Now, a quick google check suggests that the average chess game lasts maybe 40 moves for experienced players. Under duress, I wouldn't expect you to last more than 30. With 1 bit per 3 moves, that's 10 bit, not even enough to send "SOS".

To put out a meaningful message, you'd better cram 3 bits into every move, possibly 4. Is that possible?
The opening move has 10 movable pieces, each with 2 options to move. That's 20 possibilities, barely above 4 bits. The number of options changes throughout the game (more when you free your queen, less when you start losing pieces), but let's use 20 as a ballpark.
If you enumerate all possible moves in a fixed manner and do exactly the move corresponding to the next bits in the message, then 4 bits per move is doable. But then you won't last 30 moves. And you won't win. It's also kinda suspicious.

In other words, if only your moves get televised, you're probably screwed. If there's a camera on the chess board, recording your hand movements, then that may give you other options. Almost touching a piece, hesistating, then moving another. Picking your nose. Things like that might get you enough bits.

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Re: chess under duress

Postby Flumble » Sun Jul 09, 2017 3:08 pm UTC

Tub wrote:How how long do you need your message to be?
"51 30 26N 0 7 39W" is nice, if you know the information. 17 letters = 85 bits.
"BUCKETVILLE, MAIN STREET 27, BASEMENT" is a bit long, but maybe "BKTVL MAIN 27 BASEM" will suffice. 19 letters, 95 bits.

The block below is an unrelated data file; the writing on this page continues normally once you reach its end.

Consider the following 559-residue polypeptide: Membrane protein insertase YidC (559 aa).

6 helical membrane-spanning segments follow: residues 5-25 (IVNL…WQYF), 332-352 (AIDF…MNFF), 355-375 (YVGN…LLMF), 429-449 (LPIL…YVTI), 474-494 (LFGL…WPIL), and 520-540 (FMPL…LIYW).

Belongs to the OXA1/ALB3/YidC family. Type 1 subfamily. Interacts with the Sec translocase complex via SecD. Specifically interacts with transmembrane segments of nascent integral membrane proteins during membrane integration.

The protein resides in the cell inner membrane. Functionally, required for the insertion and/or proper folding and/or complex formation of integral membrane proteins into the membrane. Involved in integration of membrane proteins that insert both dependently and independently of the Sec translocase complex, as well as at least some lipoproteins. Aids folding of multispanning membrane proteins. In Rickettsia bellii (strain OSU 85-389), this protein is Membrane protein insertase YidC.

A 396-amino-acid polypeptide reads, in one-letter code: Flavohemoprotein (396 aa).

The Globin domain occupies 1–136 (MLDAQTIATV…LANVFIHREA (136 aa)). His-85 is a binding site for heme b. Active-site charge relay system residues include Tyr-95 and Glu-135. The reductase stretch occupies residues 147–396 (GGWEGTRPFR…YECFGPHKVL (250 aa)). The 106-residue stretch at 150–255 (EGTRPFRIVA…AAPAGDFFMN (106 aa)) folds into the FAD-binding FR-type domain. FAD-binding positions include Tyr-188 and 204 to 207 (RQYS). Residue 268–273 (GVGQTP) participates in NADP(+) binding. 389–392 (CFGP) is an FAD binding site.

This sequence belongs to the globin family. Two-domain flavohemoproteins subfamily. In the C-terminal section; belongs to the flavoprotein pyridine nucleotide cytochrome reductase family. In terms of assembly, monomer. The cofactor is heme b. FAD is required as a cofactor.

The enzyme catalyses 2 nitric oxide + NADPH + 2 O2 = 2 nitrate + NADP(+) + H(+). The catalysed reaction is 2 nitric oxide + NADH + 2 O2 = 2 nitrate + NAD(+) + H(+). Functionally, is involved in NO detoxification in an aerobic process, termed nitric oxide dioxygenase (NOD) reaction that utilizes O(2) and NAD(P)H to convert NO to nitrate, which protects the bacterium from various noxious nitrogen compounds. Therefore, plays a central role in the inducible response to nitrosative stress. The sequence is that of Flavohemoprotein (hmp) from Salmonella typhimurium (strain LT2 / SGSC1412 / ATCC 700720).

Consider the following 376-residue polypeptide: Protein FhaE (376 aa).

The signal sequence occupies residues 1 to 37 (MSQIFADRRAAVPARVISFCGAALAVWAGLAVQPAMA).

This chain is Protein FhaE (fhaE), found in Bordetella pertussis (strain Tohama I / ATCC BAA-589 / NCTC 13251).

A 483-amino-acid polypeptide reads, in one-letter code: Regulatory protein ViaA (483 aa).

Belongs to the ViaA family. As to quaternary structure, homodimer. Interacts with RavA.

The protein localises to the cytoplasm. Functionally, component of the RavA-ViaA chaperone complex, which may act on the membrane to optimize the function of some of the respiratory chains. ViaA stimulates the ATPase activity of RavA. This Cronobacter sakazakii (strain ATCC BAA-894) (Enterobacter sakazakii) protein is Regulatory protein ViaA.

"NOT SURE BUT I HEARD SEAGULLS WHILE DRIVING AND THEN THERE WAS A BRIDGE AND THIS ROOM LOOKS LIKE AN ABANDONED CAR LOT" won't do at all.

If you subdivide the Earth's surface into 2^30 equal pieces, they cover less than a square kilometre. So if you (like the huffman encoding) account for lots of uninhabited water and land (unlikely to be held there; and you need less precision in low-density areas) and locality of kidnapping (more likely to occur less than 50 km away), you can drop some of those 30 bits to keep the same (expected!) precision.
So if you know your exact location and you have a perfect encoding memorized for locations, you can be found with as few as 20 bits with high probability.

>-) wrote:this is a delicate balancing act. some schemes are more efficient, in that you can sent more bits, possibly even multiple bits per turn, but will make it pretty easy for you to lose the chess game, whereas there are strategies which don't impact your ability to win the game as much, but will result in less information being sent.

Your friend is aware of what you're trying to do, right? So they'll do everything in their power to keep the board open for you to send information, right?
Or can the captors get suspicious and cancel the game when they only see pawn movement?

Luckily, you can send 16+ bits of information by moving pawns from their starting positions, which you may be able to use even if your friend is playing to win. This is a mental relief too, because they're all independent moves, so you can just subdivide the search tree into 2*8 subtrees, then 2*7 subtrees, then 2*6... and you can do them during any turn.

If your friend isn't playing to win, they may be moving a horse back and forth, or maybe setting up some pieces will increase your available moves later on.

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Re: chess under duress

Postby flicky1991 » Sun Jul 09, 2017 3:49 pm UTC